I also finished all the pieced arcs I need for my Double Wedding Ring quilt project which was supposed to have been the project I focused on this summer.  Last summer, I had picked out all the fabrics I wanted to use for the ring centers and melons so now I have to do the appliqué for the centers and then cut the centers and melons and attach them to the arcs to create the rings.  I’d like to at least get this to the “completed top” stage by the end of this year but you know how that goes – only time will tell.

Well, that catches me up.  Hopefully with school started, I can try to post more regularly.  Hope your Summer was good and your Fall will be even better!

Wednesday, September 15, 2010

Summer Replay – Part 1

Well, I am back. It has been another summer where I intended to post but didn’t. Partly it is because I have been dealing with a personal family crisis that has taken all summer to try to resolve. Since this blog is meant to focus on quilting, I won’t get into the details except to say it is now in its final stages and when completed will bring closure to an issue that had concerned me for some time.
But the summer wasn’t all gloom and doom. While my family didn’t make too many summer plans, we did get to travel to Virginia (to visit my aunt) and North Carolina where my mother-in-law and her husband recently retired to (and a few other family members on my husband’s side also decided to relocate in their wake). On the way back, we visited the Marine Corps Museum in Quantico, VA.
It’s a really interesting stop and I’d recommend it particularly if you have family that have served or are serving in the military. We also took our kids this summer to Medieval Times, the jousting dinner theater show, which my sons enjoyed immensely (sorry, it was pretty dark inside so I have no great pictures of the show).  I also finally took my sons to the Transit Museum in NYC. I think I enjoyed it more than they did since over the years I've ridden a number of the different types of subway cars they have on display. The rest of the summer was spent just relaxing (mostly in the house because it was so hot!) or going to the movies and keeping my youngest son on track to complete his summer reading and math packets.

The BIG NEWS on the sewing and quilting front is…..(wait for it)……I bought a new sewing machine!!! After quilting five quilts in row this year, I really believed that I was pushing my old sewing machine to its limits. My Euro-Pro 9106 has served me very well in the six years I’ve owned it.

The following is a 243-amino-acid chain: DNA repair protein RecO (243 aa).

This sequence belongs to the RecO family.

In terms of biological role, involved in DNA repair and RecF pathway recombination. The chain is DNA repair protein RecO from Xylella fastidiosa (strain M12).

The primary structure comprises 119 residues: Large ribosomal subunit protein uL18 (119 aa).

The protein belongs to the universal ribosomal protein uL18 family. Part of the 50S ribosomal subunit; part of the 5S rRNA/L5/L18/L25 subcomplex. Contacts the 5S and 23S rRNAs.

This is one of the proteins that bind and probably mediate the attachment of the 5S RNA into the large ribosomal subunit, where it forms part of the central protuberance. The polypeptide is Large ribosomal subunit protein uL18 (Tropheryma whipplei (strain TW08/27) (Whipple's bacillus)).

In the process of quilting "Triangle Trips" earlier this year.
But I longed for a machine with a wider throat space and that could accommodate high-speed stitching (which I’ve done on my machine but was not sure that it was meant for it since towards the end it seemed to struggle a bit). Of course I’ve viewed and sampled long-arm machines at quilt shows but I live in an apartment and although we have plans to move to a bigger unit, I still won’t have the space to accommodate one. So I started looking into mid-arms and dedicated straight stitch machines, thinking I could buy one to supplement my Euro-Pro.
Then I saw an ad for IT that really peaked my interest. IT had all the features I wanted now, some I had always wished mine had and some that were things I always wanted. Then I remembered that there had been a dealer of ITs brand at the last quilt show I went to and found they weren’t too far from me and thought I’d go take look at IT. That look quickly turned into a purchase and I welcomed home my new……Janome Horizon 7700!
I can’t say that I had planned to make this big a purchase this soon but I am happy I did (and the decision was supported by my DH!). I got the throat space and the stitch speed I wanted but also got an extremely well lit sewing surface, automatic thread cutter, knee lift, a built-in even feed system, three different kinds of free motion/darning feet (closed, open and "big foot") and a full array of other accessory feet, more decorative stitches than in my old machine, and a monogramming function!
I’ve been able to spend time this summer getting to know it. There was no learning curve at all, in fact Joann, the owner of the Nimble Thimble in Port Chester, NY where I bought it, said I was entitled to in-store lessons on how to use the machine but I’ve got to tell you – after trying the machine at the store under the guidance of the store staff, watching some on-line videos just before I bought it, watching the same videos at home on the DVD that comes with the machine and then just sitting down with the manual and some projects and using it, additional lessons were really unnecessary. The machine is fairly intuitive to use (if you have been sewing for any amount of time and are familiar with computerized sewing machines).
Needless to say I am loving it and very happy with it and am now really excited about eventually getting what was originally planned to have been my next big equipment purchase – a Koala cabinet. Fortunately the Nimble Thimble is also a dealer for that so if we ever (ever, ever?) get called for the bigger unit we’ve applied for (the wait is three to six years and this year made three years), it will be the first (I’m not kidding!) furniture purchase I will make for the new space.

So what have I been testing my new baby on? I’ll take that up in the next post.